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Civic education and charter schools: current knowledge and future research

Thursday, February 7th, 2013

Photography for the Mystic Valley Charter Schools.The Center on Education Policy at George Washington University has just released a new report that provides a good overview of current research on civic education in charter schools and suggests opportunities for further research. (In regard to this latter point about future research opportunities, as Maria Ferguson, the head of the Center, notes, “The most interesting finding from our analysis is that the research that exists about civic education in any kind of school (charter, traditional public, or private) is limited at best.”)

In the report, “Civic Education and Charter Schools: Current Knowledge and Future Research Issues,” the Center set out to explore three main questions:

  • How does the civics achievement of charter school students compare with that of students in traditional public schools?
  • Do charter schools typically offer different types of civics instruction than traditional schools?
  • How can the current body of research about civic education and charter schools be strengthened?

By analyzing data from the 2010 civics assessment of the National Assessment of Education Progress (NAEP)–the most recent NAEP civics assessment and the only one that breaks out data for charter schools and traditional public schools–the Center found some interesting results:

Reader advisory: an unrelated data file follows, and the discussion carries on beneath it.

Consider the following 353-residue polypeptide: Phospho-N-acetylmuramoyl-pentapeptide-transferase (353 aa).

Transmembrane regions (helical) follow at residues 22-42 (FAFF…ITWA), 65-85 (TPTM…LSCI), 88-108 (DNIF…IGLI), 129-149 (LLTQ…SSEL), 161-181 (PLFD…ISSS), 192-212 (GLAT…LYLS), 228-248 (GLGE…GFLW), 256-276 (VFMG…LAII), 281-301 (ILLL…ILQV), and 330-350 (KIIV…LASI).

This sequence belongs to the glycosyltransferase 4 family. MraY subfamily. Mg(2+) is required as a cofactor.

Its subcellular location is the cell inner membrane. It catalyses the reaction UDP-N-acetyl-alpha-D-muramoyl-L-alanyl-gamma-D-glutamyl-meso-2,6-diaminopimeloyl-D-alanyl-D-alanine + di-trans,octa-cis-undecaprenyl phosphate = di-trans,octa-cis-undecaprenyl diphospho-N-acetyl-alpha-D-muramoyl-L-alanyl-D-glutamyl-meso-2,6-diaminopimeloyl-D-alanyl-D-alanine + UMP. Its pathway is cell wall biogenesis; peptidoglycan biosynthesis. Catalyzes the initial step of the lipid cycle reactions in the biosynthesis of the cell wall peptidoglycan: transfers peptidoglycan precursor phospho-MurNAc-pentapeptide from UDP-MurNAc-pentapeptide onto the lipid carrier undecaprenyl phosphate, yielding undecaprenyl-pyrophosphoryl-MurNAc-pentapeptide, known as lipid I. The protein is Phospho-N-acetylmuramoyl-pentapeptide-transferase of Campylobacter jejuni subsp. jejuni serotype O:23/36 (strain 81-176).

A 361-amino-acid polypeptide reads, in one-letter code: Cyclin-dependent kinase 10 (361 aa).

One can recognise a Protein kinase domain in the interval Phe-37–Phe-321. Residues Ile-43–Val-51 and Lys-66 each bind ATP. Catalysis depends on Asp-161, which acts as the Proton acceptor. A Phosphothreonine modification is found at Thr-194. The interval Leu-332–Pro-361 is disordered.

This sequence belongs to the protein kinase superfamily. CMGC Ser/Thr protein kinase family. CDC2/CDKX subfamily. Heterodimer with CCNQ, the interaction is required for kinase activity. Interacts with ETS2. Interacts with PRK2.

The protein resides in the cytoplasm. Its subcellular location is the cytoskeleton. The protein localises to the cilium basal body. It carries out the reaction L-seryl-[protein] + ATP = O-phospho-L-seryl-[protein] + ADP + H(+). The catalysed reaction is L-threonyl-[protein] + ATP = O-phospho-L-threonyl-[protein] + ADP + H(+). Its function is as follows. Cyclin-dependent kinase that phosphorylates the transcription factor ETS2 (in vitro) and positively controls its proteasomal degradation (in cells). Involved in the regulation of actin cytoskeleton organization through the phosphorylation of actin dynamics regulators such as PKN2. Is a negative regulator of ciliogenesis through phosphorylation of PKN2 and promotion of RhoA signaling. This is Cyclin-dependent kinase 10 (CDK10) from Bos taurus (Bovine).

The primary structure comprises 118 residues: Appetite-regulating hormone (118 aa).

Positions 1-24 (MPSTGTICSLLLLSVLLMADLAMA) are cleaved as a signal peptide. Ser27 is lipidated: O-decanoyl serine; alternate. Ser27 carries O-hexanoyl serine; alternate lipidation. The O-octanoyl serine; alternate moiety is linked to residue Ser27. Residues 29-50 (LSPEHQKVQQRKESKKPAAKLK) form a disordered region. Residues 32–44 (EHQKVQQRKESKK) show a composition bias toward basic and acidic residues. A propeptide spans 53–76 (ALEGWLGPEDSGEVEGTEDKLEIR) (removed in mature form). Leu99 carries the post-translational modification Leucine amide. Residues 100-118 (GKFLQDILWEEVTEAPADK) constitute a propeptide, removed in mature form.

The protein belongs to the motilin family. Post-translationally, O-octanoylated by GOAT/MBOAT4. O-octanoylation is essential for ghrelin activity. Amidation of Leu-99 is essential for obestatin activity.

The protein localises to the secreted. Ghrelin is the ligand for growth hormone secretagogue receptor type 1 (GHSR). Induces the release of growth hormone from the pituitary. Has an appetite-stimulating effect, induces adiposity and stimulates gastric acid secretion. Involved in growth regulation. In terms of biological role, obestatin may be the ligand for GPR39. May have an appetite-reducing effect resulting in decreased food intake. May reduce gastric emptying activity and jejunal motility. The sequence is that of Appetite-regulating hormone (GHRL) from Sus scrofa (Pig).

• Overall, civics achievement was similar for students in charter and traditional schools.
  • Statistically significant differences between charter and traditional public schools were evident for a few student groups. For example, Hispanic 8th graders in charter schools scored higher in civics than those in traditional schools.
  • Some differences were evident in the civics topics studied by students in charter and traditional public schools. At grade 8, for example, significantly higher percentages of charter school students than of traditional school students reported studying the U.S. Congress, how laws are made, the court system, and the U.S. Constitution.

It’s important to note that the NAEP results are only available for the nation as a whole and are not broken out by urban, suburban, or rural locations–so these data are only comparing a representative sample of all charter schools and all traditional public schools in the nation. This is one area, the report points out, where further research is needed.

To learn more about civic education and charter schools, read the Center on Education Policy’s report here.

Related: Be sure also to check out the Program’s work, mentioned in the report, on Teaching Citizenship in Charter Schools.